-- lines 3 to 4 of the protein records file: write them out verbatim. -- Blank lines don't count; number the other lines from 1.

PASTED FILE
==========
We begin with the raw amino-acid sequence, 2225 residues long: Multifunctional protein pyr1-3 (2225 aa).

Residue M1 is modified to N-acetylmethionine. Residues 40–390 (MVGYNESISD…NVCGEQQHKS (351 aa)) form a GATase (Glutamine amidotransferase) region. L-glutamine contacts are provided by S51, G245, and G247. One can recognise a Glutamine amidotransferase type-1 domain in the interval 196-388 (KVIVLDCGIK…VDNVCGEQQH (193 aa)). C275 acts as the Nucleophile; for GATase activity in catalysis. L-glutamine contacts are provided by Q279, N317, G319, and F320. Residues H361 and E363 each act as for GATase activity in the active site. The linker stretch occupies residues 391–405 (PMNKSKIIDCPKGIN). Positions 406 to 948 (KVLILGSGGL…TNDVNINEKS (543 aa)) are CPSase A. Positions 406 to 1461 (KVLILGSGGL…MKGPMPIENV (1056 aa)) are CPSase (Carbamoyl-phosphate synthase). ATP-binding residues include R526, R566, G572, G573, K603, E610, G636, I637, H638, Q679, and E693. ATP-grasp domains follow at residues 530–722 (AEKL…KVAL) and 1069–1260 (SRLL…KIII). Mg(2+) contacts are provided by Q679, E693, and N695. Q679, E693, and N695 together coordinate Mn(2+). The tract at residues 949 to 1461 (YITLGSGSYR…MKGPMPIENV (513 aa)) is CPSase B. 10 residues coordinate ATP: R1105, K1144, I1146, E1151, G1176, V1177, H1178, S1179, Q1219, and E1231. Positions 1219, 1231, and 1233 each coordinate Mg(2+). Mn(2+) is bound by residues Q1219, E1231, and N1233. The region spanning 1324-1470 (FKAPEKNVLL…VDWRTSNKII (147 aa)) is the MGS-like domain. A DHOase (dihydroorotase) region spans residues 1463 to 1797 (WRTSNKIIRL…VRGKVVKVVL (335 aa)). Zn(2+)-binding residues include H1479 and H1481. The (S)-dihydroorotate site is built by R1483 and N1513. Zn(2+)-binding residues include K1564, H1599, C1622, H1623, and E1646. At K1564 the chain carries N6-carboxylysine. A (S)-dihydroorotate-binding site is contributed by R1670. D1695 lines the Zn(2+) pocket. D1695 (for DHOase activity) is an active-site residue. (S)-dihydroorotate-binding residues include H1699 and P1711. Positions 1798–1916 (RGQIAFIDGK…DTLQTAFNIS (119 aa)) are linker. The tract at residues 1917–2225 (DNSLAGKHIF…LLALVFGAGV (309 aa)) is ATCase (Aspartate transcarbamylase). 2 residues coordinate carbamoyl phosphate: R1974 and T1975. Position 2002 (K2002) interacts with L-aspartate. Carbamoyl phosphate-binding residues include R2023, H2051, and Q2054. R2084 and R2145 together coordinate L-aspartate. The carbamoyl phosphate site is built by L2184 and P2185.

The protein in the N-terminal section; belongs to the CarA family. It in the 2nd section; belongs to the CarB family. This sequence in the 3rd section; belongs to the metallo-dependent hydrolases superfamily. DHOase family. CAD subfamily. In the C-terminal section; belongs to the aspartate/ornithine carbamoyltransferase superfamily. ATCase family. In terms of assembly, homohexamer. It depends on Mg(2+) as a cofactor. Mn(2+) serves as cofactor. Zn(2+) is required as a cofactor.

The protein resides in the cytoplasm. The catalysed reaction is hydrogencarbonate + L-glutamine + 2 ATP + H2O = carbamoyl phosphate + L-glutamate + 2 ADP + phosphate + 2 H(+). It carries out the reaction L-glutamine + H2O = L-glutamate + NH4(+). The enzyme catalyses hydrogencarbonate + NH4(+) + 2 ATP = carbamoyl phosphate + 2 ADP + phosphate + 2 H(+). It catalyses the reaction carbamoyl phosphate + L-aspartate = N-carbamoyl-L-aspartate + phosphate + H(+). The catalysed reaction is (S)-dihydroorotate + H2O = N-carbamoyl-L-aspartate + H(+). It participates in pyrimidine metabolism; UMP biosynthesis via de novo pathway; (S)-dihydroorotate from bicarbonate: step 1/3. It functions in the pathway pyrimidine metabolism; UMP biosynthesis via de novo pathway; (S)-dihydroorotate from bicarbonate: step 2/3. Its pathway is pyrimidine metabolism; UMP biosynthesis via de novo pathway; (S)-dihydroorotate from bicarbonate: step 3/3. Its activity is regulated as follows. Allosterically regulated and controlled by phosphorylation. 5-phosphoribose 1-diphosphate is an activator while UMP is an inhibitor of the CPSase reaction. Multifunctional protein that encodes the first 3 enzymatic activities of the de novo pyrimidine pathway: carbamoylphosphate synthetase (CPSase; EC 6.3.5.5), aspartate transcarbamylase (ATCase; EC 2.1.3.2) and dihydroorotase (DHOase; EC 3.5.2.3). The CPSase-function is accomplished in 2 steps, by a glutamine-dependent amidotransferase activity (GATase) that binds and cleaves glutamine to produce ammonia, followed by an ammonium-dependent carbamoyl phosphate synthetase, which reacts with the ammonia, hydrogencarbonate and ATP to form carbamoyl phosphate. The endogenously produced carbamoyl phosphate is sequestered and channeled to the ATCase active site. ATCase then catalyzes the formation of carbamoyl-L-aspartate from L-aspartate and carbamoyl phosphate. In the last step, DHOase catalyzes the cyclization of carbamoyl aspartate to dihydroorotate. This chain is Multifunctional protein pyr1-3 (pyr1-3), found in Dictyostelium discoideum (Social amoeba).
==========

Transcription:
The protein in the N-terminal section; belongs to the CarA family. It in the 2nd section; belongs to the CarB family. This sequence in the 3rd section; belongs to the metallo-dependent hydrolases superfamily. DHOase family. CAD subfamily. In the C-terminal section; belongs to the aspartate/ornithine carbamoyltransferase superfamily. ATCase family. In terms of assembly, homohexamer. It depends on Mg(2+) as a cofactor. Mn(2+) serves as cofactor. Zn(2+) is required as a cofactor.

The protein resides in the cytoplasm. The catalysed reaction is hydrogencarbonate + L-glutamine + 2 ATP + H2O = carbamoyl phosphate + L-glutamate + 2 ADP + phosphate + 2 H(+). It carries out the reaction L-glutamine + H2O = L-glutamate + NH4(+). The enzyme catalyses hydrogencarbonate + NH4(+) + 2 ATP = carbamoyl phosphate + 2 ADP + phosphate + 2 H(+). It catalyses the reaction carbamoyl phosphate + L-aspartate = N-carbamoyl-L-aspartate + phosphate + H(+). The catalysed reaction is (S)-dihydroorotate + H2O = N-carbamoyl-L-aspartate + H(+). It participates in pyrimidine metabolism; UMP biosynthesis via de novo pathway; (S)-dihydroorotate from bicarbonate: step 1/3. It functions in the pathway pyrimidine metabolism; UMP biosynthesis via de novo pathway; (S)-dihydroorotate from bicarbonate: step 2/3. Its pathway is pyrimidine metabolism; UMP biosynthesis via de novo pathway; (S)-dihydroorotate from bicarbonate: step 3/3. Its activity is regulated as follows. Allosterically regulated and controlled by phosphorylation. 5-phosphoribose 1-diphosphate is an activator while UMP is an inhibitor of the CPSase reaction. Multifunctional protein that encodes the first 3 enzymatic activities of the de novo pyrimidine pathway: carbamoylphosphate synthetase (CPSase; EC 6.3.5.5), aspartate transcarbamylase (ATCase; EC 2.1.3.2) and dihydroorotase (DHOase; EC 3.5.2.3). The CPSase-function is accomplished in 2 steps, by a glutamine-dependent amidotransferase activity (GATase) that binds and cleaves glutamine to produce ammonia, followed by an ammonium-dependent carbamoyl phosphate synthetase, which reacts with the ammonia, hydrogencarbonate and ATP to form carbamoyl phosphate. The endogenously produced carbamoyl phosphate is sequestered and channeled to the ATCase active site. ATCase then catalyzes the formation of carbamoyl-L-aspartate from L-aspartate and carbamoyl phosphate. In the last step, DHOase catalyzes the cyclization of carbamoyl aspartate to dihydroorotate. This chain is Multifunctional protein pyr1-3 (pyr1-3), found in Dictyostelium discoideum (Social amoeba).